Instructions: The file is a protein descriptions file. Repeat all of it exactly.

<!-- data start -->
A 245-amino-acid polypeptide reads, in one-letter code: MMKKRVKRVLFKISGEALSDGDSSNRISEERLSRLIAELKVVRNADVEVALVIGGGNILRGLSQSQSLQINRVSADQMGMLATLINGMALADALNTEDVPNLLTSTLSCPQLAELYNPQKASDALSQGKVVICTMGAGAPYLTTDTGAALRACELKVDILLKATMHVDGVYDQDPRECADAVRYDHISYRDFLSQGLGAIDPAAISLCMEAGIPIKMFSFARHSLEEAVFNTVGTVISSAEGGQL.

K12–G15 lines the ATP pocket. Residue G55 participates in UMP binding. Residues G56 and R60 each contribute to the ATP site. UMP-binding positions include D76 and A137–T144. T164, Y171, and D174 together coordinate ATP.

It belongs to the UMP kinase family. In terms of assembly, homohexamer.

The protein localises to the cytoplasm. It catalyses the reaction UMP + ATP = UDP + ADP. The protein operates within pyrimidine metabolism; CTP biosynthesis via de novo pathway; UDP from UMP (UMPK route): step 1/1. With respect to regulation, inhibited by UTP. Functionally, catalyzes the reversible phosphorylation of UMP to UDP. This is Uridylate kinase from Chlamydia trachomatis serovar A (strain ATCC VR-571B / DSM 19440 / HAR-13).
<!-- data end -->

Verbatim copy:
A 245-amino-acid polypeptide reads, in one-letter code: MMKKRVKRVLFKISGEALSDGDSSNRISEERLSRLIAELKVVRNADVEVALVIGGGNILRGLSQSQSLQINRVSADQMGMLATLINGMALADALNTEDVPNLLTSTLSCPQLAELYNPQKASDALSQGKVVICTMGAGAPYLTTDTGAALRACELKVDILLKATMHVDGVYDQDPRECADAVRYDHISYRDFLSQGLGAIDPAAISLCMEAGIPIKMFSFARHSLEEAVFNTVGTVISSAEGGQL.

K12–G15 lines the ATP pocket. Residue G55 participates in UMP binding. Residues G56 and R60 each contribute to the ATP site. UMP-binding positions include D76 and A137–T144. T164, Y171, and D174 together coordinate ATP.

It belongs to the UMP kinase family. In terms of assembly, homohexamer.

The protein localises to the cytoplasm. It catalyses the reaction UMP + ATP = UDP + ADP. The protein operates within pyrimidine metabolism; CTP biosynthesis via de novo pathway; UDP from UMP (UMPK route): step 1/1. With respect to regulation, inhibited by UTP. Functionally, catalyzes the reversible phosphorylation of UMP to UDP. This is Uridylate kinase from Chlamydia trachomatis serovar A (strain ATCC VR-571B / DSM 19440 / HAR-13).